Take Control of Your Finances
Most people would like to have more control of their money…instead of their money taking control of them. More than ever before, Americans are drowning in debt. In fact, studies show that the average American family uses up to eight credit cards and carries between $7,500 and $10,000 in credit card debt alone. In this module, we will discuss some steps you can follow to take control of your finances in your effort to reach financial freedom.
Step #1: Track Every Penny You Spend
One of the first things you need to do to get your expenses in order is track everything you spend…down to the last penny. It doesn’t matter how you track your spending, you just need to do it.
Some people track expenses automatically using a computerized money management program, such as Quicken or Microsoft Money. Others track their spending manually by saving receipts and entering them into a cash notebook. Whichever method you choose, stick with it, make it a habit, and record your transactions as soon as possible. Click below for a sample of a Weekly/Monthly/Annual Expenses Worksheet for you to use to help in this process.
This step is all about gathering data, not judging how you spend money or making drastic changes to your current money management habits. When you see something written down, you may be motivated to live more frugally. You may find that you are spending too much on fast food, or maybe the cost of commuting is higher than you thought.
Step #2: Develop a Useful Budget
After you have collected data on your spending habits for a few weeks, or even a month, you should then develop a budget. Did you know that 55 percent of millionaires develop and live on a budget?
Many people fail to live by a budget because it appears to be limiting, or it may be boring to create. Or, some just feel they don’t know how to do it. Developing a budget, though, is a great way to keep yourself focused on the financial goals you have determined to be important.
In some instances, you will need to “cut the fat” in your spending habits. Maybe you will be limited in the number of times you eat out for lunch, but if you keep focused on the long-term goal of buying a home or enjoying a vacation with your family, that may not seem as difficult.
Take a look at your income using the Income Worksheet and then subtract your overall expenses from the Expense Worksheet using the Comparison Worksheet to help you see where you stand. Next, take a look at where you can possibly make cuts in your spending to meet some of your savings and/or other financial goals.
You should use caution during this step to make cuts in your spending that are realistic. You do not want to make deep cuts in areas where you really need to spend money. For example, if you have a family of four, your food budget must take into account your entire family’s needs. Can you live on $250 a month in groceries? Is that realistic? Will you be able to meet that budget or will you fail every month? Be sure your budget can be met and that it is actually a useful tool in managing your family.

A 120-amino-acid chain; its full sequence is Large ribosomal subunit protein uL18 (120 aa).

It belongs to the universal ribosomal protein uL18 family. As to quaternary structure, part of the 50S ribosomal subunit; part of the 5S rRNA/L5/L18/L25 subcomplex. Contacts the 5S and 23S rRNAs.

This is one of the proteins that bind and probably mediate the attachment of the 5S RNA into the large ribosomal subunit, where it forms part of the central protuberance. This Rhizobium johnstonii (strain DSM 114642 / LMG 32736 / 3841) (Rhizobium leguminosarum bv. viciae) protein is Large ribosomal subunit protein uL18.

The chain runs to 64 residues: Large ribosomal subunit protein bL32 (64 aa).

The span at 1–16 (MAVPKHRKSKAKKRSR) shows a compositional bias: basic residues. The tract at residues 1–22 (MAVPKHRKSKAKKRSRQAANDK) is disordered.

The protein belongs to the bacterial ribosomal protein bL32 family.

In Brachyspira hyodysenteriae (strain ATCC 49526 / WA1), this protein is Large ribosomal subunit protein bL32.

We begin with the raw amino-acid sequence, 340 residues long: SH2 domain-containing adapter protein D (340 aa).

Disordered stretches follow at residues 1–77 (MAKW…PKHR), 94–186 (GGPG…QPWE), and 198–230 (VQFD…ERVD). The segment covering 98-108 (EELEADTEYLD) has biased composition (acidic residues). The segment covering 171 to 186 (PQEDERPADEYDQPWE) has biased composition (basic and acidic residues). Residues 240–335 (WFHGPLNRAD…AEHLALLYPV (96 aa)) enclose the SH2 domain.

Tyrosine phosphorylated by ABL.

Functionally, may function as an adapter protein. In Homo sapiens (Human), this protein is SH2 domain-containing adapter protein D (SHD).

Step #3: Start an Emergency Fund
Many people live paycheck-to-paycheck and figure they cannot save; however, everyone can save…it just takes discipline. As part of your budget, you need to develop an emergency fund for things like unexpected medical or vehicle expenses. Some experts state that once you have safely put together an emergency fund of at least $1,000, then you can move on to attacking your debt (which is the next step in our process).
But how can you create a fund when you are living so tightly month-to-month? Pay yourself first! Make having an emergency fund something that you MUST do to survive, or at least as important as paying the rent, mortgage or electricity bill. The rule of thumb is to save approximately 10 percent of your gross income. To determine the recommended amount of savings for your individual needs, click on the following Savings Rate form. You may want to consider saving this amount automatically so you never see the money.
Step #4: Get Out of Debt
Debt is a killer when it comes to managing your finances. Maybe you struggle with heavy credit card debt, or even student loans. There is a method to help you eliminate the debt that you have, but you will need to be patient and consistent in this effort. To start, pay your debts beginning with the smallest balance first. Let’s take a look:
- Order your debts from the lowest to the highest balance.
- Pay the minimum balance on all debts, except for the smallest balance, where you can make a higher payment (based on your budget).
- Using your budget, designate a fixed amount you will pay monthly toward each debt.
- When the smallest debt is gone, work on the next smallest debt, and so forth.
When you begin to pay off your debt, you will feel an accomplishment that may motivate you to continue in the process.
Furthermore, once you get out of debt, don’t get back into it. Limit your credit cards and other loans to “emergency only” choices. The key is to really spend less than you earn each month.
Step #5: Focus on Your Future
If you are young, you need to be focused on your future. Take time to set up a retirement account and even college funds for your children, and then pay into these accounts automatically each month. The reality is that education is getting more expensive and Social Security is not going to be what it is today when Generation X and beyond enter into retirement. Being smart now will help you continue to live a similar (or better) lifestyle to what you currently live.
Taking control of your finances can be intimidating. Following these five steps will help to eliminate your financial stress and have more enjoyment in your life today.